THE CHARACTERISTIC renal lesion produced by mercuric chloride has been described as being confined largely to the proximal tubule.1 Large doses of mercury tend to produce necrosis extending the whole length of the proximal tubule from the glomerulus to the descending loop, while smaller doses appear to affect selectively the more distal portions of the proximal convolution and its medullary portion.2 Subnecrotizing doses may produce no more than swelling of the epithelium, presumably, in the more distal segments of the proximal nephron.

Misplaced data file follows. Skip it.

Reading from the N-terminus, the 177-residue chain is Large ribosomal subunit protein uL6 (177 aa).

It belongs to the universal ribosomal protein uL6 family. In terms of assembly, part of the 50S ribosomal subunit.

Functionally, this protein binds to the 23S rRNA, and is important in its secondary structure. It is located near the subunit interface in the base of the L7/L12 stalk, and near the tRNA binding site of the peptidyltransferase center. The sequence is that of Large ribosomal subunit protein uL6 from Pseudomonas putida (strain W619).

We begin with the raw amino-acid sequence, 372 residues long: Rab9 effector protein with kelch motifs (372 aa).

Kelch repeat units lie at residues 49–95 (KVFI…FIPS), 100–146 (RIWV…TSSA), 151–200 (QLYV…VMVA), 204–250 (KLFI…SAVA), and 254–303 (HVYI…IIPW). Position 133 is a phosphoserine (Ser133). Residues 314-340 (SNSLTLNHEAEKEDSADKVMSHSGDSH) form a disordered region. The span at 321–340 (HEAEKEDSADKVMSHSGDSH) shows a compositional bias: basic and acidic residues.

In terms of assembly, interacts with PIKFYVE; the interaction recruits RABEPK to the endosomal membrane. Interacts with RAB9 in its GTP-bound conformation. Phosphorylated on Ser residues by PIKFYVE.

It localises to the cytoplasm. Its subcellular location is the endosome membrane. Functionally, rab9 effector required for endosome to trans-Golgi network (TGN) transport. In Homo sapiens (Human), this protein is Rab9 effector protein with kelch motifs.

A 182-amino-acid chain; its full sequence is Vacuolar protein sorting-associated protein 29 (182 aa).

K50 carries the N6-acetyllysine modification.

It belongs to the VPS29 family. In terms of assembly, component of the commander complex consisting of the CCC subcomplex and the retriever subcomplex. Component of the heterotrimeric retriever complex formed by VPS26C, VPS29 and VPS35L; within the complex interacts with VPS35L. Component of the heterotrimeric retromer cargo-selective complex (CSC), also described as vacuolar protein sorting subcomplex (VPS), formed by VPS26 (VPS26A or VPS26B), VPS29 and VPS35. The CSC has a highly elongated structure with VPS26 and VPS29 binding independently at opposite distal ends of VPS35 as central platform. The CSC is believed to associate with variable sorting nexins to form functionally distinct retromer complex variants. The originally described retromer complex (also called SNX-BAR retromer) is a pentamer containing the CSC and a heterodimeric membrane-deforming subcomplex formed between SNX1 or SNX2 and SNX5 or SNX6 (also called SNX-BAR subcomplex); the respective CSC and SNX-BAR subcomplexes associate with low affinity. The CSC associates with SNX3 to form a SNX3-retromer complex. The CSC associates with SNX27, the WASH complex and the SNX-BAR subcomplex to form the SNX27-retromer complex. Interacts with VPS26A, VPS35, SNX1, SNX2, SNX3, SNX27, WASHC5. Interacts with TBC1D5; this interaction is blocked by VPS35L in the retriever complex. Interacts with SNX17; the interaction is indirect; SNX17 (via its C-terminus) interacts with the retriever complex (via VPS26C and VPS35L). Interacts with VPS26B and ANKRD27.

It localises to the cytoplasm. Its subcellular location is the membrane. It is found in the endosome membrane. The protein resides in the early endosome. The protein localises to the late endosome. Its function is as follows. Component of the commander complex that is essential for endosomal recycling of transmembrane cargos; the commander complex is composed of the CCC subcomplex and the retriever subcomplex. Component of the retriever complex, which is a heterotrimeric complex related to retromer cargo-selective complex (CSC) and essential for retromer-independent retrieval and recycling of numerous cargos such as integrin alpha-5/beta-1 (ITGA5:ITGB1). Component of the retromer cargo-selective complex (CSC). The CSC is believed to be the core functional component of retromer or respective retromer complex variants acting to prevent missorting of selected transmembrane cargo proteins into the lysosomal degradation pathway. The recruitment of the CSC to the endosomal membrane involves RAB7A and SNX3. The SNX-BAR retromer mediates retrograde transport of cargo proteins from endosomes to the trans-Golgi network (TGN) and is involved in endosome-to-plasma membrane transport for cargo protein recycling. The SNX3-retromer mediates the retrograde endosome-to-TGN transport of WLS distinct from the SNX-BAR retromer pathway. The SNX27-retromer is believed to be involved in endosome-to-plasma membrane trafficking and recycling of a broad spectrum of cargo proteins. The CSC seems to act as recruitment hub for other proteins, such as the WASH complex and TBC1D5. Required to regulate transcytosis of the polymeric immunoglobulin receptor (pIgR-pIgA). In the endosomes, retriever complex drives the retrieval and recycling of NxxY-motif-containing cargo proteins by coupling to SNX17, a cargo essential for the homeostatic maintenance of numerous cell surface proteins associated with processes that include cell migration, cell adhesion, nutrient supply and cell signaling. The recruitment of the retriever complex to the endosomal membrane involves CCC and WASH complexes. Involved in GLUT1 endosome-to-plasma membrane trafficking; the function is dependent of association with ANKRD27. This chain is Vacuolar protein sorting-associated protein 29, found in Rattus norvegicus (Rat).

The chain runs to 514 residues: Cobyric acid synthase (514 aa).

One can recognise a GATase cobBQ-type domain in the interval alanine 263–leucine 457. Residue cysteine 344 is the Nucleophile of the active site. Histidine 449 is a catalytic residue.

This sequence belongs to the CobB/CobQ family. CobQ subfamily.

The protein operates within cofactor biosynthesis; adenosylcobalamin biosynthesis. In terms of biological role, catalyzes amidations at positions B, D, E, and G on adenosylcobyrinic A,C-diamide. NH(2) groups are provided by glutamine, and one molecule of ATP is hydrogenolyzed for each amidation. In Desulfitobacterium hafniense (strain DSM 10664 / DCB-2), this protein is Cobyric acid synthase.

Recently Oliver and associates3 have drawn attention to a second type of tubular lesion which may be found in cases of poisoning with corrosive mercuric chloride and which is indistinguishable from that found in shock-like states such as following crushing injuries and transfusion of incompatible blood. The second type of lesion differs from the nephrotoxic lesion found uniformly in the proximal nephron; it consists of
KAPLAN SA, FOMON SJ. FUNCTION RECOVERY PATTERN IN ACUTE RENAL FAILURE FOLLOWING INGESTION OF MERCURIC CHLORIDE. AMA Am J Dis Child. 1953;85(6):633–642. doi:10.1001/archpedi.1953.02050070650001
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